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HBO Max’s cheaper $10 ad-supported plan is finally here

HBO Max’s cheaper $10 ad-supported plan is finally here


Saving $5 also means giving up 4K and offline downloads

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The HBO Max logo against a dark background with white circles around it.
The HBO Max logo.
Illustration by Alex Castro / The Verge

HBO Max’s ad-supported streaming option has officially launched on the platform. The new tier will be priced at $10 per month, which shaves $5 off HBO Max’s regular cost of $15 per month. How exactly HBO Max planned to successfully introduce ads on its premium content has been a bit of a head-scratcher, as premium and ad-free content was sort of the entire point of HBO to begin with. But to hear the company justify it, ads on the platform’s content will be both “elegant” and “respectful” of the subject matter.

“Advertising is a time-tested way to reduce the cost of great entertainment and reach a wider audience,” Andy Forssell, EVP and general manager at HBO Max, said in a statement. “We’ve worked hard to create an elegant, tasteful ad experience that is respectful of great storytelling for those users who choose it, and which we’re confident will deliver for our advertising partners as well.”

While significantly cheaper, users who subscribe to this budget tier will be missing out on some of HBO Max’s more premium features. The company introduced 4K streaming to its service last year with the premiere of Wonder Woman 1984, but video quality on the budget tier will be capped at 1080p — much like Netflix does with its cheaper tiers.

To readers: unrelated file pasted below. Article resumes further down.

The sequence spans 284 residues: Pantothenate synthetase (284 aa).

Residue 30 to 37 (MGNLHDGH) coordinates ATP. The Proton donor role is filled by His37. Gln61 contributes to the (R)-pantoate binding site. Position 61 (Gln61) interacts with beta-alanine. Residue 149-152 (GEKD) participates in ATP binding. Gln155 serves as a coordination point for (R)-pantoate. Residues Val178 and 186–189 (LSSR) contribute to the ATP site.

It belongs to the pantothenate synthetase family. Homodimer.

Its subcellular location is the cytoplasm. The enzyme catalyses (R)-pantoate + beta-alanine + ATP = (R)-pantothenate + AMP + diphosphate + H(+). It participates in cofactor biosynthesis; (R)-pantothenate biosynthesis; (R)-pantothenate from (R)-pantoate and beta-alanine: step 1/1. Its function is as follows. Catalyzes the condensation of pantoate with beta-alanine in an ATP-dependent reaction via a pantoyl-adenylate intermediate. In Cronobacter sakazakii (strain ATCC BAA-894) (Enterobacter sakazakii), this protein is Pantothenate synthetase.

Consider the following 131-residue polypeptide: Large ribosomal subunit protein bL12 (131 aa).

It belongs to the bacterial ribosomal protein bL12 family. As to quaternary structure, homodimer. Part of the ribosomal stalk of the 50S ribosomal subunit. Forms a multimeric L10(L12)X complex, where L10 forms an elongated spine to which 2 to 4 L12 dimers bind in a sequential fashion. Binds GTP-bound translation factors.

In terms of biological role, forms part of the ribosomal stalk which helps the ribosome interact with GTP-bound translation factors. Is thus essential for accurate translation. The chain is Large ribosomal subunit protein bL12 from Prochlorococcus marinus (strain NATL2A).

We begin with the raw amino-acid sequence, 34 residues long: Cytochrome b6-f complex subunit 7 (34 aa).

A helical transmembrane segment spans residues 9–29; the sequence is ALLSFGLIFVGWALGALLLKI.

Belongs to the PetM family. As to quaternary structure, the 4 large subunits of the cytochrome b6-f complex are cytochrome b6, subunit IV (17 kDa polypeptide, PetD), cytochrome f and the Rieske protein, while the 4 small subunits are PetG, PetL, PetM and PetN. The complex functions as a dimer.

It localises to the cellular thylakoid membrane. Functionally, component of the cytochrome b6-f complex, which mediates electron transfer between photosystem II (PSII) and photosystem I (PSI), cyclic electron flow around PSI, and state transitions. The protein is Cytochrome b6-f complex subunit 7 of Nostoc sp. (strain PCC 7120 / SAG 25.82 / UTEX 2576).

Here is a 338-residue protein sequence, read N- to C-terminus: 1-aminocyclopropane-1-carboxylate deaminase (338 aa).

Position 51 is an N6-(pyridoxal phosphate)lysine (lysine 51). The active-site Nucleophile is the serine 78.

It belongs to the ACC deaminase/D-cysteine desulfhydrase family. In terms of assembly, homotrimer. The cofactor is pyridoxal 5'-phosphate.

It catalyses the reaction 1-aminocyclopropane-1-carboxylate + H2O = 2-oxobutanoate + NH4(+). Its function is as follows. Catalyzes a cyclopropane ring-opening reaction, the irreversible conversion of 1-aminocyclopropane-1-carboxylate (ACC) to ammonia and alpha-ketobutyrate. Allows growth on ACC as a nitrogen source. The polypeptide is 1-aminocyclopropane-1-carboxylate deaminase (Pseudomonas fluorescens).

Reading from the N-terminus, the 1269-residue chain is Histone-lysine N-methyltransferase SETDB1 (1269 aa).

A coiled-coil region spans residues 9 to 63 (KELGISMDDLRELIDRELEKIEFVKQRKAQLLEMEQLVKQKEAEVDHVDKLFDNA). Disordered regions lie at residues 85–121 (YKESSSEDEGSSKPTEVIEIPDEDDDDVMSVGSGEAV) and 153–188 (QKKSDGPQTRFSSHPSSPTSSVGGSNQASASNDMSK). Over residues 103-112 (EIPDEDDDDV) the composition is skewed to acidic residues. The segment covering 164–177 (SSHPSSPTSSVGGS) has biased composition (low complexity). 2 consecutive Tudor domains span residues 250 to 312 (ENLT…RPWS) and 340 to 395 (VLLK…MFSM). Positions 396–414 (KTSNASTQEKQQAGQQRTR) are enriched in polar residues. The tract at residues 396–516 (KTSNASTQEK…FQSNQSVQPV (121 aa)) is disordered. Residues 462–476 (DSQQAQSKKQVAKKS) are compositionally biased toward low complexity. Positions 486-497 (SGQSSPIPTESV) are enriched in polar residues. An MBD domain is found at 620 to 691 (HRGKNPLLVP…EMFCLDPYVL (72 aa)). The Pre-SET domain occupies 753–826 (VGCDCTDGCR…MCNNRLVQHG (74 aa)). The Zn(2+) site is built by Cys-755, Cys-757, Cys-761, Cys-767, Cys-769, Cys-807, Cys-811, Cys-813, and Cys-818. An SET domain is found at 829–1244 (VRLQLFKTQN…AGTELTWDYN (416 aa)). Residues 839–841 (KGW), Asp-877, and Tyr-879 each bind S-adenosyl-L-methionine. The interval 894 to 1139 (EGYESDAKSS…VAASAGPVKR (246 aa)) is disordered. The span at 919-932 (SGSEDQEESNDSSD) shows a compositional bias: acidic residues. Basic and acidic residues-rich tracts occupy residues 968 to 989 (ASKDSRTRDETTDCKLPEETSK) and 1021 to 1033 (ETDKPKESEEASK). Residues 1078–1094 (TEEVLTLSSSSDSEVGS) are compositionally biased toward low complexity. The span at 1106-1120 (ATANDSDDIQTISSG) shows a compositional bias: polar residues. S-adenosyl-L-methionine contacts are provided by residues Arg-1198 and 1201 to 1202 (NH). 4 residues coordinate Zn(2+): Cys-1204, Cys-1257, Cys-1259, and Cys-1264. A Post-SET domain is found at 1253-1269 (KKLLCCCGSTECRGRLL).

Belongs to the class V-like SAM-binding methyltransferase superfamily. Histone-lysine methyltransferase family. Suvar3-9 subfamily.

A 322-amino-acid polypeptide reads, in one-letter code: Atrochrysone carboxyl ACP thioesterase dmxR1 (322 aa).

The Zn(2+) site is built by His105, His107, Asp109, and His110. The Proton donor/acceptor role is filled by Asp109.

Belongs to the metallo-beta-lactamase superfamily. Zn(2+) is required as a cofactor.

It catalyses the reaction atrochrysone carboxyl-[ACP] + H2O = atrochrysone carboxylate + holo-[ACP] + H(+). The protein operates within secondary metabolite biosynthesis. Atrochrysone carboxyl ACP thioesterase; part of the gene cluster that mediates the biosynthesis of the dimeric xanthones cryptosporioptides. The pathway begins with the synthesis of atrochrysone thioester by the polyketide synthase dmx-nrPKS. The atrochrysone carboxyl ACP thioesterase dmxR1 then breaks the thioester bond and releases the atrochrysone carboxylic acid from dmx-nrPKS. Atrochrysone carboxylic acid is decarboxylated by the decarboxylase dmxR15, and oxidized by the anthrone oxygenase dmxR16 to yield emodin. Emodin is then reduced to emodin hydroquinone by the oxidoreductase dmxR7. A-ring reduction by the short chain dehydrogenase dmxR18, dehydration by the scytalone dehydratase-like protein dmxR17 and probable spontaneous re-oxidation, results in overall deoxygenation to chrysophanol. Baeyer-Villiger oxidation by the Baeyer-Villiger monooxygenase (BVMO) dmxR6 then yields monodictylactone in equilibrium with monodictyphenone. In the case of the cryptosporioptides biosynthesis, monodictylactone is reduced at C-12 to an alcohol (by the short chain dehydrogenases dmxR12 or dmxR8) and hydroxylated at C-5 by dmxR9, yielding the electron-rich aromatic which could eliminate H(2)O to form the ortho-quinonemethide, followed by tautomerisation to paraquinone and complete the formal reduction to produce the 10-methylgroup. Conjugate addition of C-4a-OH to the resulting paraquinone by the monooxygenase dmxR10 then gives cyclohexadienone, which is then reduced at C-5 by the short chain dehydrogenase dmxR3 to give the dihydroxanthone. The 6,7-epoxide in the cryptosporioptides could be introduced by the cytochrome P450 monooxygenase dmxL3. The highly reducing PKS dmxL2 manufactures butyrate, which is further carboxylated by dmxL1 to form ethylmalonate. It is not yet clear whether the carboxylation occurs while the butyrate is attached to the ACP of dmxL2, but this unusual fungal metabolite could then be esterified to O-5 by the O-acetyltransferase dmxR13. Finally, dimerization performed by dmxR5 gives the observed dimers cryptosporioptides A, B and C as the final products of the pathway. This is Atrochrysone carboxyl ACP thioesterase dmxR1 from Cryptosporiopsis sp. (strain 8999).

Additionally, titles will not be available for offline viewing on the more affordable plan, and users will lose the ability to access same-day movie premieres on the service. Subscribers will eventually be able to view these titles, just in the months after their theatrical release windows end. Everyone on the cheaper with-ads plan will have full access to the service’s originals, however.

WarnerMedia said in a press release that ad time will be capped at a max of four minutes per hour. In addition, ads will not play on HBO originals — a smart move on WarnerMedia’s part if it hopes to maintain its relationships with high-profile talent and creators. The company said that as users continue using the service, “subscribers can expect to see greater personalization in the ads they do see with more innovation in formats to come.” The ad experience kicks off this month with more than 35 brands at launch.

Given that its originals are sort of the entire point of subscribing to the service, and taking into account the fact that these titles will remain free of ads, it’ll be interesting to see how HBO Max’s subscriber numbers change in the months ahead. I, for one, am looking forward to cutting $5 per month off my subscriptions tab now that I know I’ll be able to stream Mare of Easttown in peace.